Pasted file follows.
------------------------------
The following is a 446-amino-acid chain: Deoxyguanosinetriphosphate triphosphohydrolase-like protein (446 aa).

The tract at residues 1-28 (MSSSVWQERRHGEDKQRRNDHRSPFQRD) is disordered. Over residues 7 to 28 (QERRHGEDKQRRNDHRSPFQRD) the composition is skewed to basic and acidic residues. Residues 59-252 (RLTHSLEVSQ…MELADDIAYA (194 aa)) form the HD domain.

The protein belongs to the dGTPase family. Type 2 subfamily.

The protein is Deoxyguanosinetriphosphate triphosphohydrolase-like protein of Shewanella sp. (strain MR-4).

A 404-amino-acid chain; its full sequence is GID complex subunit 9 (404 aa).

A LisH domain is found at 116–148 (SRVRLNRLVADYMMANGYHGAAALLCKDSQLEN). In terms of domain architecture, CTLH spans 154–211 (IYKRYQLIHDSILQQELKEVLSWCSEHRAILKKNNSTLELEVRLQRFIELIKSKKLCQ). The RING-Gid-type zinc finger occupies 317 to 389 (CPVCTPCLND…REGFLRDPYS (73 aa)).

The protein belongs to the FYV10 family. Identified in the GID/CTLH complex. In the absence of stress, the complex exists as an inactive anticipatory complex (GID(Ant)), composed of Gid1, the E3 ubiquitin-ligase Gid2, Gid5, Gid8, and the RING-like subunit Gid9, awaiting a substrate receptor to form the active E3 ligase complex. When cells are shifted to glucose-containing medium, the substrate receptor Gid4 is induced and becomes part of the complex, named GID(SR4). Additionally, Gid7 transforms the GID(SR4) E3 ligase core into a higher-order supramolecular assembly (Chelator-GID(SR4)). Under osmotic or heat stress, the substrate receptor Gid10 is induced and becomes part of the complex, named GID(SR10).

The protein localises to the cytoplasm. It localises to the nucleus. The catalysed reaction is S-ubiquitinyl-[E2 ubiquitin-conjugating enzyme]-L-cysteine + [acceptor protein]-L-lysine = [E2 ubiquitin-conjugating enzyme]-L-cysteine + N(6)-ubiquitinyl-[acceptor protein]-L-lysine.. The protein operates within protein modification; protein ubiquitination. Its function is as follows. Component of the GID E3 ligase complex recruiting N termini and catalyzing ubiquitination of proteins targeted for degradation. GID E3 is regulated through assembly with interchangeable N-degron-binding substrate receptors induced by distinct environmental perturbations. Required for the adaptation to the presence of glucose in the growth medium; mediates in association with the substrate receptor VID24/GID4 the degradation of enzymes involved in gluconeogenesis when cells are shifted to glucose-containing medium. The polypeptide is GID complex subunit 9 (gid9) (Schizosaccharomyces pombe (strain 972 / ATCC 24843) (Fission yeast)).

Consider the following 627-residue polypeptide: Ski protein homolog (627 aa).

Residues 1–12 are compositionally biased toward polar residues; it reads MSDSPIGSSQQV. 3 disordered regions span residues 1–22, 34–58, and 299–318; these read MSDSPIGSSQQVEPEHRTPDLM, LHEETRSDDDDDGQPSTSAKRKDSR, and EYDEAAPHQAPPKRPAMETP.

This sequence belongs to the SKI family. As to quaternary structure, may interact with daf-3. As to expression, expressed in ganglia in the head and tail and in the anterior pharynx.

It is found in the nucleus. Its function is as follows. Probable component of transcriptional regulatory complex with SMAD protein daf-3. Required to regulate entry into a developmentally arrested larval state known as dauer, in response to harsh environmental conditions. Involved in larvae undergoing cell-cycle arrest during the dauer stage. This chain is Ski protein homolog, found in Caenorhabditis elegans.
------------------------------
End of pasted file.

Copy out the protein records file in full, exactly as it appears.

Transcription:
The following is a 446-amino-acid chain: Deoxyguanosinetriphosphate triphosphohydrolase-like protein (446 aa).

The tract at residues 1-28 (MSSSVWQERRHGEDKQRRNDHRSPFQRD) is disordered. Over residues 7 to 28 (QERRHGEDKQRRNDHRSPFQRD) the composition is skewed to basic and acidic residues. Residues 59-252 (RLTHSLEVSQ…MELADDIAYA (194 aa)) form the HD domain.

The protein belongs to the dGTPase family. Type 2 subfamily.

The protein is Deoxyguanosinetriphosphate triphosphohydrolase-like protein of Shewanella sp. (strain MR-4).

A 404-amino-acid chain; its full sequence is GID complex subunit 9 (404 aa).

A LisH domain is found at 116–148 (SRVRLNRLVADYMMANGYHGAAALLCKDSQLEN). In terms of domain architecture, CTLH spans 154–211 (IYKRYQLIHDSILQQELKEVLSWCSEHRAILKKNNSTLELEVRLQRFIELIKSKKLCQ). The RING-Gid-type zinc finger occupies 317 to 389 (CPVCTPCLND…REGFLRDPYS (73 aa)).

The protein belongs to the FYV10 family. Identified in the GID/CTLH complex. In the absence of stress, the complex exists as an inactive anticipatory complex (GID(Ant)), composed of Gid1, the E3 ubiquitin-ligase Gid2, Gid5, Gid8, and the RING-like subunit Gid9, awaiting a substrate receptor to form the active E3 ligase complex. When cells are shifted to glucose-containing medium, the substrate receptor Gid4 is induced and becomes part of the complex, named GID(SR4). Additionally, Gid7 transforms the GID(SR4) E3 ligase core into a higher-order supramolecular assembly (Chelator-GID(SR4)). Under osmotic or heat stress, the substrate receptor Gid10 is induced and becomes part of the complex, named GID(SR10).

The protein localises to the cytoplasm. It localises to the nucleus. The catalysed reaction is S-ubiquitinyl-[E2 ubiquitin-conjugating enzyme]-L-cysteine + [acceptor protein]-L-lysine = [E2 ubiquitin-conjugating enzyme]-L-cysteine + N(6)-ubiquitinyl-[acceptor protein]-L-lysine.. The protein operates within protein modification; protein ubiquitination. Its function is as follows. Component of the GID E3 ligase complex recruiting N termini and catalyzing ubiquitination of proteins targeted for degradation. GID E3 is regulated through assembly with interchangeable N-degron-binding substrate receptors induced by distinct environmental perturbations. Required for the adaptation to the presence of glucose in the growth medium; mediates in association with the substrate receptor VID24/GID4 the degradation of enzymes involved in gluconeogenesis when cells are shifted to glucose-containing medium. The polypeptide is GID complex subunit 9 (gid9) (Schizosaccharomyces pombe (strain 972 / ATCC 24843) (Fission yeast)).

Consider the following 627-residue polypeptide: Ski protein homolog (627 aa).

Residues 1–12 are compositionally biased toward polar residues; it reads MSDSPIGSSQQV. 3 disordered regions span residues 1–22, 34–58, and 299–318; these read MSDSPIGSSQQVEPEHRTPDLM, LHEETRSDDDDDGQPSTSAKRKDSR, and EYDEAAPHQAPPKRPAMETP.

This sequence belongs to the SKI family. As to quaternary structure, may interact with daf-3. As to expression, expressed in ganglia in the head and tail and in the anterior pharynx.

It is found in the nucleus. Its function is as follows. Probable component of transcriptional regulatory complex with SMAD protein daf-3. Required to regulate entry into a developmentally arrested larval state known as dauer, in response to harsh environmental conditions. Involved in larvae undergoing cell-cycle arrest during the dauer stage. This chain is Ski protein homolog, found in Caenorhabditis elegans.